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The Ayco Company, L.P v. Wolfgang K. Frisch

June 10, 2011




On May 24, 2011, Plaintiff The Ayco Company, L.P. ("Ayco" or "Plaintiff") filed this instant action seeking a temporary restraining order ("TRO") and preliminary injunction against Defendants Wolfgang Frisch and Stefan Oglevee ("the Defendants" or "Frisch" and "Oglevee"). Dkt. No. 1. Frisch and Oglevee are former employees of Ayco and resigned in May 2011 to work for UBS, an Ayco competitor. Specifically, Ayco alleges that Frisch and Oglevee breached the non-compete clauses of contracts that they entered into with Ayco, misappropriated confidential information and trade secrets, engaged in unfair competition, and breached fiduciary duties that they owed to Ayco. Id. In addition to damages, Ayco seeks injunctive relief pursuant to Rule 65 of the Federal Rules of Civil Procedure to prevent Frisch and Oglevee from engaging in this allegedly violative conduct. Id.; Pl.'s Mot. for a temporary restraining order and preliminary injunction (Dkt. No. 9) ("PI motion").

On May 25, 2011, the Court granted Plaintiff's request for a TRO enforcing a ninety-day non-compete agreement entered into by the parties. In doing so, the Court enjoined Defendants from using or divulging Plaintiff's confidential information and trade secrets; and requiring the immediate return of any such material in Defendants' possession. Dkt. No. 7. The Court has received additional submissions and held a Show Cause hearing on June 7, 2011, to determine whether a preliminary injunction enjoining the same conduct covered by the TRO through August 10, 2011, for Defendant Oglevee, and August 17, 2011, for Defendant Frisch, is warranted. Id.; see also Def.'s Opp. to PI Motion (Dkt. No. 19) ("Opposition"); Pl.'s Reply to Opposition (Dkt. No. 22) ("Reply"). Upon consideration of the submissions, oral arguments, and applicable law, the Court grants Plaintiff's request for preliminary injunctive relief.


Ayco is a financial services company that provides comprehensive financial counseling and education services for corporate executives and employees and wealthy individuals. Dunphy Aff. (Dkt. No. 9-1) ¶ 3; Clancy Aff. (Dkt. No. 9-2) ¶ 5. Ayco provides a broad range of services including tax and estate planning, wealth transfer, insurance planning, investment management, benefits and compensation strategies, and retirement planning. Clancy Aff. ¶ 6. Ayco was incorporated in the state of New York forty years ago, during which time it has achieved an extensive client base. Cavoli Decl. (Dkt. No. 22-1) ¶ 3. It has accomplished this largely by developing relationships with corporations and entering into contracts to provide financial services to the senior executives of those corporations as part of their compensation package. Id.; Clancy Aff. ¶¶ 5-6. Ayco continues to service a number of these executives after they retire. Clancy Aff. ¶5.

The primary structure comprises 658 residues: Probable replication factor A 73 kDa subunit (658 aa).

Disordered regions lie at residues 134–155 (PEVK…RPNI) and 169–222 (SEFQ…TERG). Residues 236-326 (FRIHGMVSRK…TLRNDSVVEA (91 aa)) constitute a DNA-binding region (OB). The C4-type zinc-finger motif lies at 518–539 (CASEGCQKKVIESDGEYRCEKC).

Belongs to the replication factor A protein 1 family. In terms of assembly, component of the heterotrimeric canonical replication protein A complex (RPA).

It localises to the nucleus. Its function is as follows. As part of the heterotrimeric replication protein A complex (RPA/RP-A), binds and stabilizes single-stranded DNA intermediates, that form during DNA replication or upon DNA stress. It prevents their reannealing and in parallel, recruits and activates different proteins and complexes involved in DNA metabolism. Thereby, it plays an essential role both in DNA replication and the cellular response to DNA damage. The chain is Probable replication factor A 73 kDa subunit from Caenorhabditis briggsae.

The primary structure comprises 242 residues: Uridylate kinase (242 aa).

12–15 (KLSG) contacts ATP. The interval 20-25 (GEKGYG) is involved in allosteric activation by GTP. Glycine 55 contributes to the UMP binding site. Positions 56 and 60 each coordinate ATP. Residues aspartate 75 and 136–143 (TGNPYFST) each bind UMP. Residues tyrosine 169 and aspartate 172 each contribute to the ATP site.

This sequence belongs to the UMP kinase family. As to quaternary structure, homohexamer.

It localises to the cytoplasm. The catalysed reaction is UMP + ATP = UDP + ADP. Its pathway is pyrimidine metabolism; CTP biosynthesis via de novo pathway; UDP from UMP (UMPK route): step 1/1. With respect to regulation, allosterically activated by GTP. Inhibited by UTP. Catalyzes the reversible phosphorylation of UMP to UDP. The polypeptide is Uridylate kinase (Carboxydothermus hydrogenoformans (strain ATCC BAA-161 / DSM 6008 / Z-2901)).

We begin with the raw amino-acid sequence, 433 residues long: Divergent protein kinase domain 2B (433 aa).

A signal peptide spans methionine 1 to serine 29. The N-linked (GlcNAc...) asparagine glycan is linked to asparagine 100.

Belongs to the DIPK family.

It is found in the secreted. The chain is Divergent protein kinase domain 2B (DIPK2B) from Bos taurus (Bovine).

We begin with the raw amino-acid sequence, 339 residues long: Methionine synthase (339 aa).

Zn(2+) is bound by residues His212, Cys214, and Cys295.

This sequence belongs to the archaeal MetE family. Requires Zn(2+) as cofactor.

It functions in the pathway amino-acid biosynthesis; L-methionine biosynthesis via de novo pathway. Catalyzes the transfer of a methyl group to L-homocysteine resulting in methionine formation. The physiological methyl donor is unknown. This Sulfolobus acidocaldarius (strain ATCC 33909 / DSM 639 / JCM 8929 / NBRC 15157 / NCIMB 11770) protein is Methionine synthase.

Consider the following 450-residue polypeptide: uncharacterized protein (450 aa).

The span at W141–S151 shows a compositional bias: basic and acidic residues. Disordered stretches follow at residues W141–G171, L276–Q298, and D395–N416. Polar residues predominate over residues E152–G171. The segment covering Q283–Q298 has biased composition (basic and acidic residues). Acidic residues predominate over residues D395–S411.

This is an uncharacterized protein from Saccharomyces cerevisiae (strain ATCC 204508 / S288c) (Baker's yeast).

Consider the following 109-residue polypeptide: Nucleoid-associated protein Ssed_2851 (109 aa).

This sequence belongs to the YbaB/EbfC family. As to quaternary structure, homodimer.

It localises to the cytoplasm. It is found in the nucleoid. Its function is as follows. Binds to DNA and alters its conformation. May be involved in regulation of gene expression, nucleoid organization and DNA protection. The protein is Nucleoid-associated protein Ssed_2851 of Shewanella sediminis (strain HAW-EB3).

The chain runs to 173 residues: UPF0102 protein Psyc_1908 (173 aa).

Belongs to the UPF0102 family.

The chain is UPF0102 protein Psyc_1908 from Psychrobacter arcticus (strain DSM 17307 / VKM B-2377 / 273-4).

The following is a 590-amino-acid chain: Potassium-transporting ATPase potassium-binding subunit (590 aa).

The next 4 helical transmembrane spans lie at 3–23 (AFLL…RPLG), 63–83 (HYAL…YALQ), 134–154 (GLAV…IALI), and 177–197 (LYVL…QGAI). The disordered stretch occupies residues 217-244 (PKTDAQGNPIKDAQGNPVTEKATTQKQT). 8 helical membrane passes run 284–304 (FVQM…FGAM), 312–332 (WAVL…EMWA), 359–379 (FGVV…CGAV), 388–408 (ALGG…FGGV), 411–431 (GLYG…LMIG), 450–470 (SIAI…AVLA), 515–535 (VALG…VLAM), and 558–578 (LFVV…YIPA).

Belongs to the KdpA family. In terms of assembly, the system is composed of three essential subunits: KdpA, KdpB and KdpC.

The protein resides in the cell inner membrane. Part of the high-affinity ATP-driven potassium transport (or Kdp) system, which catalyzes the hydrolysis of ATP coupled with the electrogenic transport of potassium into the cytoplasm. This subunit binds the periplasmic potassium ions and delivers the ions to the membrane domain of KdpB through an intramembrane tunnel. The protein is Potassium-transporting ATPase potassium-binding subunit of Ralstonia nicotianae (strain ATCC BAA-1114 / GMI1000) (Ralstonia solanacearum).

Ayco is registered with the Securities and Exchange Commission, but it is not a broker dealer and is not registered with the Financial Industry Regulatory Authority ("FINRA"). Cavoli Decl. Ex. H (Dkt. No. 22-9) ¶¶ 10-11, 17. Its affiliates include other investment advisors, insurance agencies, real estate brokerages, securities broker-dealers, commodities and future advisors, and banks. Id. ¶ 10. One affiliate, Mercer, is a broker-dealer and member of FINRA, but its "authority to do business is based on its own independent license with FINRA." Id. ¶ ¶ 14-15. Both Ayco and Mercer are wholly owned subsidiaries of The Goldman Sachs Group, Inc. Id. ¶ 14. Ayco is the sole limited partner of Mercer; Mercer's general partner, GS Ayco Holding LLC, is the sole limited partner of Ayco. Id. n.2.